Another London Fashion Week has rolled into town and as ever, the glamour of the F-row, the amazing new collections and the vibe that comes with this week in general is exciting but one thing that never changes, sadly, are the models: formulaic. Where are the models who are proud to show off their assets - isn't this when a women looks her best in clothes? The hourglass shape, muscles and a healthy figure are sexy. If you've got it - flaunt it!
One show was different, one show presented women of all ages on the catwalk, models from all walks of life, petite, plus sized, cancer survivors, disabled, people who have battled with eating disorders, mature models, Black models, Asian models. Men and women from all walks of life took part. It was roaring success, the crowd saw someone on the runway that they could identify with... and they felt good. It's only when you step out on the catwalk and your project the power you feel from the knowledge that for other catwalk shows you wouldn't be given a second glance. I'm over 30, nowhere near a size 0 and I was proud to walk for this cause and the power I felt staring down at the lens of photographers, knowing that what I was part of would send ripples through to the fashion world that we are no longer content with a 'one size should fit all' attitude.
Angel Sinclair CEO of Models of Diversity approached me initially to write a piece about the show and during the interview she asked me if I would model. I said no. Thankfully, Angel is persistent and I eventually agreed. It was one of the best things I have ever done. Why did I decide to do this? The catalyst was when my slim, athletic, healthy, 8 year old daughter asked me "Mummy am I fat?"
At this young age the last thing she should be concerning herself with is body image and certainly not other people's perceptions of what is a standard size. Where are my daughters fashion role models?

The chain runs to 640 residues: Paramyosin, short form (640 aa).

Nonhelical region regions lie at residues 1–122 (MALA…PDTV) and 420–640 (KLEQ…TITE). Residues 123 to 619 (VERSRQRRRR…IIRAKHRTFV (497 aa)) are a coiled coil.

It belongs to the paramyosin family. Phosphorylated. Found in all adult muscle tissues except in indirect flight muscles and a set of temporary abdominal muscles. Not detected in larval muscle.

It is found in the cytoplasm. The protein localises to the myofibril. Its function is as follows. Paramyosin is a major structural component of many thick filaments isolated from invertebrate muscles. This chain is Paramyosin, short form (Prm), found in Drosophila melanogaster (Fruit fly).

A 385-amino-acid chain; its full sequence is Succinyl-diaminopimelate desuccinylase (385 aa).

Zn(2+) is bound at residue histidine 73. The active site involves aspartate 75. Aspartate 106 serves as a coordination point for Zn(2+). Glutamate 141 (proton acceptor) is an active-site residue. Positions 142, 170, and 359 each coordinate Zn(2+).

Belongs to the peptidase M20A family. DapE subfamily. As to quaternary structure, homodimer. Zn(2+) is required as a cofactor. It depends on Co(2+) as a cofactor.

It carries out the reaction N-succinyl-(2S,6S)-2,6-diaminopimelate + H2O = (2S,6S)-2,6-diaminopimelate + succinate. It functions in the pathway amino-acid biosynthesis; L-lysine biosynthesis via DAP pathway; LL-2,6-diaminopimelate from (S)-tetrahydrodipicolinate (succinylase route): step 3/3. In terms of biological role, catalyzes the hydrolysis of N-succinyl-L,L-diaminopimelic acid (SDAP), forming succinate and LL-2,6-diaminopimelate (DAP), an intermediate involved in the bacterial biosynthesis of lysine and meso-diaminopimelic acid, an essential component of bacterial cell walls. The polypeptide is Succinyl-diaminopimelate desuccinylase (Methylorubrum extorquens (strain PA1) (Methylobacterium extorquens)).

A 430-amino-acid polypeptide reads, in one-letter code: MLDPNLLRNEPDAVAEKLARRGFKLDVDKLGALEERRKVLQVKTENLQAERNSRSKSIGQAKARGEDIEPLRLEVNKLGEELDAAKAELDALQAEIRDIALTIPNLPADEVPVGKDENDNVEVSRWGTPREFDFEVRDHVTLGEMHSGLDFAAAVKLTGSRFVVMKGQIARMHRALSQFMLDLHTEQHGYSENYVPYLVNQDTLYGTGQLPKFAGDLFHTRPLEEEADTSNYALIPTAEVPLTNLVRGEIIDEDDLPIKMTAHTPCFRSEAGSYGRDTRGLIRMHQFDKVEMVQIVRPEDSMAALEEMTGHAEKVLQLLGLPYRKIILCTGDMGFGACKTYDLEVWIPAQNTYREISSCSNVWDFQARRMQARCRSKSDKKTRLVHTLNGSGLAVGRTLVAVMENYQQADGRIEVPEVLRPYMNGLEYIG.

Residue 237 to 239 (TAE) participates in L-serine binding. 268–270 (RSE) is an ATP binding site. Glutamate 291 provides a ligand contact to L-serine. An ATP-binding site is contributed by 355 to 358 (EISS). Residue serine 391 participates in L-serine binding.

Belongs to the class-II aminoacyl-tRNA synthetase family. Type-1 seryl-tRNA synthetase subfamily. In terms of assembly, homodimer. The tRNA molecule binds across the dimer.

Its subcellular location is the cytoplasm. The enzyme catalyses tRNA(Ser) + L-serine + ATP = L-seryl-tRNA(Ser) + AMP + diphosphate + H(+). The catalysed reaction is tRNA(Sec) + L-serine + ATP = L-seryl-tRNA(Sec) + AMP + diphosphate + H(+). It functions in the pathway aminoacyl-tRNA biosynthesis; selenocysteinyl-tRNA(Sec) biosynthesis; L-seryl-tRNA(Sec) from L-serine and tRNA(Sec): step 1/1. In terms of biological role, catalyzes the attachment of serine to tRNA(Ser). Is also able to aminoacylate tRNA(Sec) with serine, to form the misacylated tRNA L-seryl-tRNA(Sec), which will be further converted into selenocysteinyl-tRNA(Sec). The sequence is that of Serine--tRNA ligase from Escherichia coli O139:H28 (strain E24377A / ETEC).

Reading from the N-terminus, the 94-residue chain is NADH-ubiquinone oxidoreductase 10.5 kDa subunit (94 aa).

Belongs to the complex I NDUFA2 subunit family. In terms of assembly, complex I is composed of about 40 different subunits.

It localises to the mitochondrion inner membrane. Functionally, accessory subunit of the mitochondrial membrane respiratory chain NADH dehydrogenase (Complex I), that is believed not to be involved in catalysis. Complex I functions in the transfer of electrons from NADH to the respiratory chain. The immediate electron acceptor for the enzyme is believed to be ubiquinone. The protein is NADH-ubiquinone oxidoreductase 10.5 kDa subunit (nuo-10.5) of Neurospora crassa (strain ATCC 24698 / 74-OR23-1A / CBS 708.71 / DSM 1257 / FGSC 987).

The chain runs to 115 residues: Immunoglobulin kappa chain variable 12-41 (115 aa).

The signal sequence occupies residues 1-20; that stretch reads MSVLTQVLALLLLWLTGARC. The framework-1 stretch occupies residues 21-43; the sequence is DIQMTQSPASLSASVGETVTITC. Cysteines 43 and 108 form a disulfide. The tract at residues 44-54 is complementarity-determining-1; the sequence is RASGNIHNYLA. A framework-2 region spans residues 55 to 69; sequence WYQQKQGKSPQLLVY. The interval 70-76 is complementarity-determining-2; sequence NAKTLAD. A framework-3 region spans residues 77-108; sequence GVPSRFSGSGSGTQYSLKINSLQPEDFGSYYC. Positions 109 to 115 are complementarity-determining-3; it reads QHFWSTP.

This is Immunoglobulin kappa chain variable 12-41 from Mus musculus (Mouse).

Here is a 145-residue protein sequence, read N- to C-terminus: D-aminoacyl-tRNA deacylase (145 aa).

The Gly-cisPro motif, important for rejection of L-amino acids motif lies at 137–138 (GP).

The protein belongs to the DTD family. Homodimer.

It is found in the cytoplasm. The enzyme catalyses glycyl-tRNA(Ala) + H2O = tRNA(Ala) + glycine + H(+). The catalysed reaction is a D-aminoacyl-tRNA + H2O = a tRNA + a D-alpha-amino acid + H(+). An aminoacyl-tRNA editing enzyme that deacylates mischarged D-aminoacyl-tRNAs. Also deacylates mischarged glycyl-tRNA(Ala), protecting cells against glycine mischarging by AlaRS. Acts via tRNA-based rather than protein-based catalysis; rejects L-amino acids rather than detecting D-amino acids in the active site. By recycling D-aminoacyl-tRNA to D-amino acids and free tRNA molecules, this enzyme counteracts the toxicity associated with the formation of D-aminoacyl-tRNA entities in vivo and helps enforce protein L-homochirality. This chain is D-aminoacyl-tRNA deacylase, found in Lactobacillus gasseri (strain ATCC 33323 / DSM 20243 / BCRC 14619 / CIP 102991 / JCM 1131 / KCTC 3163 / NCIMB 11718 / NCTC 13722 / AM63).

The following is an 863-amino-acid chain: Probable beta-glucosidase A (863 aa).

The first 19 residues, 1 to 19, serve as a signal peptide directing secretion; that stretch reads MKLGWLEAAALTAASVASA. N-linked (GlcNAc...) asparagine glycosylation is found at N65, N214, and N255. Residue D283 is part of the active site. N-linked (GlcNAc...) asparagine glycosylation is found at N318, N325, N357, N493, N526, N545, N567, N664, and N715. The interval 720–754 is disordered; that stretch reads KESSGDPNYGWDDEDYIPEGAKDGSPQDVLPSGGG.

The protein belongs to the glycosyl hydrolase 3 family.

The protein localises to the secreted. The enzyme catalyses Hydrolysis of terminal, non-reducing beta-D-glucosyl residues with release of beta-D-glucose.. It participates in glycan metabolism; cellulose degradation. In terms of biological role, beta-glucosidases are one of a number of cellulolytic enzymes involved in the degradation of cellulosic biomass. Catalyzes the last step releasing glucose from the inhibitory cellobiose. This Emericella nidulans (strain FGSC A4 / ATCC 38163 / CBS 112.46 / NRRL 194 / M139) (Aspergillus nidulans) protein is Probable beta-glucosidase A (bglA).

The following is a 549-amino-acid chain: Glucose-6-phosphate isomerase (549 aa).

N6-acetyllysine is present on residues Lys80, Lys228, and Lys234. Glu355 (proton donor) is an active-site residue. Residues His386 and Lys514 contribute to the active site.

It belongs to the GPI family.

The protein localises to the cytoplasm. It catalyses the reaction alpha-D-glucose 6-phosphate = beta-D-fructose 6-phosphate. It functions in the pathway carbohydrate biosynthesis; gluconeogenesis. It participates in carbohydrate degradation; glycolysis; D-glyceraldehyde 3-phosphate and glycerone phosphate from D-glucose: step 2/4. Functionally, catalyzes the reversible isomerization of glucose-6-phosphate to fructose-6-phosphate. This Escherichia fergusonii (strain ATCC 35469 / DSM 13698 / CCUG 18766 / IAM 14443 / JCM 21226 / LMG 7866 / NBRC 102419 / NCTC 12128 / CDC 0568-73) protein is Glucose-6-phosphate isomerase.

I am lucky enough to be attending the finale of London Fashion Week at a 'Positive Body Image Summit' at ASOS HQ in London, the event which is put on by B-Eat, the eating disorder charity, will host a debate around the subject of fashion and body image. I am part of this debate as a model and as a speaker with Models of Diversity, here is my chance to say my piece and prove my point. The joint forces of one of the biggest fashion retailers, eating disorder charities and a host of fashion professionals from all areas of the industry, discussing this subject is a landmark victory in itself. Catwalk4Change proved that this is what fashion should be about. This is the glamour of fashion, giving people something they want to see.
Film and fashion have always gone hand in hand, 'Breakfast at Tiffany's' still has women yearning for the perfect LBD, oversized shades and the allure of a Tiffany box. Audrey Hepburn in her Givenchy dress is as iconic an image today as it was over fifty years ago when the film was released. Sex and the City is another fashion led film - Who hasn't yearned for Carrie Bradshaw's shoe closet?! Fashion has always been epitomised in film as a breakaway subject, something to revel in ... but always remaining just out of our grasp.
I know for me there is one fashion film title that always springs to mind when I think about the Catwalk. 'The Devil Wears Prada'.
I would love to do a high end couture fashion show one day but I probably wouldn't fit into the sample sizes. That is why I am determined to stick to my guns, I will continue modelling with Models of Diversity and promoting the work they do until we have change. That's why I want to be The Devil That Wears Prada.
All photos courtesy of Shane Finn at Visual Devotion